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I've been trying to build a database of entities using a Dictionary with GUID as key, I just want to know which one is faster, or takes less memory in comparison to others.

Here are the dictionaries with different Key types:

String

public Dictionary<string, Object> unityObjects;

GUID

public Dictionary<System.Guid, Object> unityObjects;

BigInteger

public Dictionary<BigInteger, Object> unityObjects;

The dictionary keys are being generated using System.Guid:

Guid guid = Guid.NewGuid();

// Using string dictionary
unityObjects.Add(guid.ToString(), myObj);

// Using GUID dictionary
unityObjects.Add(guid, myObj);

// Using BigInteger dictionary
BigInteger bigInt = new BigInteger(guid.ToByteArray());
unityObjects.Add(guid, myObj);

Or should I use a smaller unique identifier with an Int32 or Int64 instead of GUID? (Something like below code)

System.Random rng = new System.Random();

byte[] buf = new byte[8];
rng.NextBytes(buf);
long longRand = BitConverter.ToInt64(buf, 0);

// A GUID with Int64 data type
long guid = (System.Math.Abs(longRand % (long.MaxValue - 0)) + 0);
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    " I just want to know which one is faster, or takes less memory in comparison to others." then you should test. Apr 27, 2019 at 13:07
  • @DavidBrowne-Microsoft Yeah, you're right, but I wanted to know the expert's opinion on this first, plus knowing what's the best approach for having such database GUID keys. Apr 27, 2019 at 13:10
  • You're the best expert on your code. You should test your code. Apr 27, 2019 at 13:51
  • Obligatory Eric Lippert link: Which is faster? Apr 27, 2019 at 14:06
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    Actually, a quick google and you could have had your expert view on it. This is just one of many google answer I got. stackoverflow.com/questions/5743474/…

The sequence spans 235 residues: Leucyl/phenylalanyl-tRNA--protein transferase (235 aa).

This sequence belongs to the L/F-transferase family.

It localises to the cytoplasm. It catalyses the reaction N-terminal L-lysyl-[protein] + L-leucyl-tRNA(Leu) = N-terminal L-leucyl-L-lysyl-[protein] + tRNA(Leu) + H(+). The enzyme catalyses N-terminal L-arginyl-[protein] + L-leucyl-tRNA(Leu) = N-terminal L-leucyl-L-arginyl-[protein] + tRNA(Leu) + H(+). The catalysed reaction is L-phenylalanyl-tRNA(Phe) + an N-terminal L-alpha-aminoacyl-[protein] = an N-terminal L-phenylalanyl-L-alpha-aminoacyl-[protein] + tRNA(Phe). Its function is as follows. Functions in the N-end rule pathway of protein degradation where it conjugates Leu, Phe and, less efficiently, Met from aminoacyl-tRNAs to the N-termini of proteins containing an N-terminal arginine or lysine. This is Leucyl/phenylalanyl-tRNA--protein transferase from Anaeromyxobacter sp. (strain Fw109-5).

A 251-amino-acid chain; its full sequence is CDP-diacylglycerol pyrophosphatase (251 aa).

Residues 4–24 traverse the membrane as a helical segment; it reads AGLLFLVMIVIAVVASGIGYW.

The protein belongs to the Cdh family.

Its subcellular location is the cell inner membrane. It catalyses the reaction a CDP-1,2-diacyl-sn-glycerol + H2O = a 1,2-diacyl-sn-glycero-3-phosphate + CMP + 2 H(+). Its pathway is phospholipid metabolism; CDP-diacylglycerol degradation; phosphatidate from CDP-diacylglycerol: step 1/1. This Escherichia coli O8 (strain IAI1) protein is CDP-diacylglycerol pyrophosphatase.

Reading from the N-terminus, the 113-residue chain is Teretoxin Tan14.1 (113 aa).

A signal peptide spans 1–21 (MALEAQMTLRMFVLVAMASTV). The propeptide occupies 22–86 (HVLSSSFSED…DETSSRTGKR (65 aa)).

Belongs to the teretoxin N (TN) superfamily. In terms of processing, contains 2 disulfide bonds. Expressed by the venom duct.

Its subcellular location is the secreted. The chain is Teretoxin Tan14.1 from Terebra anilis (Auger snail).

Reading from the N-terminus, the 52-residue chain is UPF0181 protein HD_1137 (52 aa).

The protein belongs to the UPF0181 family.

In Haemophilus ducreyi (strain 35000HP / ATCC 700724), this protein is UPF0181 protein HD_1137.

– Everts
    Apr 27, 2019 at 17:52

1 Answer 1

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Obviously the smaller the data type, the faster it will be. But in order to have unique identifier for your dictionary using GUID is helpful in more than one way. It's a bit slower of course, but it's guaranteed to be unique and created for this purpose only. Anyone who sees a GUID would know why is it there + the toll you pay in terms of performance is usually negligible and won't affect the overall performance a lot.

Key factor in deciding between GUID and int for example, is whether you need the universal uniqueness for your db entities. If not, you are equally fine with primitive types.

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    "Obviously the smaller the data type the faster it will be.". Obviously this is not generally true (aside from comparing between primitive data types with complex data types, maybe). The size of the key data type used does not determine the performance of the dictionary. Performance depends on how fast the hash value of the key values can be obtained/calculated and how evenly the hash values of the different keys used in the program distribute over the different dictionary buckets.
    – user2819245
    Apr 27, 2019 at 13:13
  • @elgonzo it's not significantly influential but an int key is faster than guid key. actually i've done some benchmarks on this exact matter in the past. i agree it's not the key factor in dictionary performance, difference is not really noticeable. Apr 27, 2019 at 13:19
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    (2/2) That said, in a scenario where many keys cluster in only a few dictionary buckets, the dictionary has to compare key values of keys in the same buckets, where performance will be determined by the complexity of the comparison (equality comparison) function...
    – user2819245
    Apr 27, 2019 at 13:20
  • Don't generalize like that just from experiences with using just only two different data types...
    – user2819245
    Apr 27, 2019 at 13:22
  • @elgonzo my benchmark was between GUID and the whole spectrum of primitive types, so it was actually a general benchmark :) Apr 27, 2019 at 13:24

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